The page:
Featured Research

from universities, journals, and other organizations

Checking More Lymph Nodes Linked To Cancer Patient Survival

Date:
July 23, 2008
Source:
Northwestern University
Summary:
Why do patients with gastric or pancreatic cancer live longer when they are treated at cancer centers or high-volume hospitals than patients treated at low-volume or community hospitals? New research found that cancer patients have more lymph nodes examined for the spread of their disease if they are treated at hospitals performing more cancer surgeries or at comprehensive cancer centers. The result is a more accurate prognosis and treatment decision, which results in improved long-term outcomes.

Why do patients with gastric or pancreatic cancer live longer when they are treated at cancer centers or high-volume hospitals than patients treated at low-volume or community hospitals?

Related Articles


New research from Northwestern University's Feinberg School of Medicine found that cancer patients have more lymph nodes examined for the spread of their disease if they are treated at hospitals performing more cancer surgeries or those designated as comprehensive cancer centers.

Lymph node metastases (indicating the spread of cancer) have been shown to predict patients' prognosis after cancer tissue is removed from the stomach or pancreas. If too few lymph nodes are examined for malignant cells, a patient's cancer may be incorrectly classified, which alters the prognosis, treatment decisions and eligibility for clinical trials.

"The differences in nodal evaluation may contribute to improved long-term outcomes at cancer centers and high-volume hospitals for patients with gastric and pancreatic cancer," said Karl Bilimoria, M.D., lead author of the paper and a surgical resident at the Feinberg School.

Current guidelines recommend evaluating at least 15 regional lymph nodes for gastric and pancreatic cancer, according to the study.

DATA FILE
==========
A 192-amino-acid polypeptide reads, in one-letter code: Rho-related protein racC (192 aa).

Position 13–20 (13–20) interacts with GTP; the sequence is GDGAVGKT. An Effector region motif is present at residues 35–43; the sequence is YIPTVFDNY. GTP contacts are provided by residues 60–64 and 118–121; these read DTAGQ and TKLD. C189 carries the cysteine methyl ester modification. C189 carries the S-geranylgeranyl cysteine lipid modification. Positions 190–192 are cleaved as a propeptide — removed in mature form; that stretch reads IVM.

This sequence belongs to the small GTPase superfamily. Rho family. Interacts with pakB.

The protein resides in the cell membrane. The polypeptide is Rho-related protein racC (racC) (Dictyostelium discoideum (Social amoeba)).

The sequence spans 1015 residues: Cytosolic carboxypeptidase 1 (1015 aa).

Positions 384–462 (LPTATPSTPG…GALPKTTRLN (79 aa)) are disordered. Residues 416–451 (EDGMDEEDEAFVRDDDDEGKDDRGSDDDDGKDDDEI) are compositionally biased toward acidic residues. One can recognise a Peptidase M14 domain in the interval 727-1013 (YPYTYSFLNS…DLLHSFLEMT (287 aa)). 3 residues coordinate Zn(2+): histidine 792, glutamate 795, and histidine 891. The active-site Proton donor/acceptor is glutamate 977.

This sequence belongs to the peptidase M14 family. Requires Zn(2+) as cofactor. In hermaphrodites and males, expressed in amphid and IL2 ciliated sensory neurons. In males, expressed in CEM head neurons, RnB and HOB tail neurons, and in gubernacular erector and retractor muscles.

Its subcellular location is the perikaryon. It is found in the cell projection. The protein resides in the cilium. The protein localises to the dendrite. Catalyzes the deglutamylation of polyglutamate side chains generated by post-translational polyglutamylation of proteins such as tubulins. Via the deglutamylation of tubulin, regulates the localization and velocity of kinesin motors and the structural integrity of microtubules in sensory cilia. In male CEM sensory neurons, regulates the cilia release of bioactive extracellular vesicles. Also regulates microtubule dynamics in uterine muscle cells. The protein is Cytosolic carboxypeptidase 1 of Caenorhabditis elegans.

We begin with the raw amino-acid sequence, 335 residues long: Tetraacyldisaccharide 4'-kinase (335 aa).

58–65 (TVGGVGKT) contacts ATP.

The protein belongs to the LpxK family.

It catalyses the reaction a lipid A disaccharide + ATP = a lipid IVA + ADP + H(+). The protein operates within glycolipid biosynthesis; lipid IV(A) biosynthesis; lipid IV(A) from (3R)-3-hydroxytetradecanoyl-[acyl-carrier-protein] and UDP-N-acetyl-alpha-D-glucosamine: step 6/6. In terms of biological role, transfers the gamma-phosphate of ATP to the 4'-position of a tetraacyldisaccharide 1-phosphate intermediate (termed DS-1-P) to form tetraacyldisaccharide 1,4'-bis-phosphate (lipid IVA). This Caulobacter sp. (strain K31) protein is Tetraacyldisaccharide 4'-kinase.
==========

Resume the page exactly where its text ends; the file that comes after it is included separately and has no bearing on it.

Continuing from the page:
Researchers reported that patients at a high-volume hospital or a hospital designated as a National Cancer Institute comprehensive cancer center or as part of the National Comprehensive Cancer Network were more likely to have at least 15 lymph nodes evaluated than patients undergoing surgery at community or low-volume hospitals.

"Every reasonable attempt should be made to assess the optimal number of lymph nodes to accurately diagnose stage disease in patients with gastric and pancreatic cancer," said Bilimoria, who also is a research fellow at the American College of Surgeons. "The status of patients' lymph nodes is a powerful predictor of their outcome."

The study was published in the July issue of Archives of Surgery.


Story Source:

The above story is based on materials provided by Northwestern University. Note: Materials may be edited for content and length.


Journal Reference:

  1. Karl Y. Bilimoria; Mark S. Talamonti; Jeffrey D. Wayne; James S. Tomlinson; Andrew K. Stewart; David P. Winchester; Clifford Y. Ko; David J. Bentrem. Effect of Hospital Type and Volume on Lymph Node Evaluation for Gastric and Pancreatic Cancer. Arch Surg., 2008;143(7):671-678 [link]

Cite This Page:

Northwestern University. "Checking More Lymph Nodes Linked To Cancer Patient Survival." ScienceDaily. ScienceDaily, 23 July 2008. <www.sciencedaily.com/releases/2008/07/080721162305.htm>.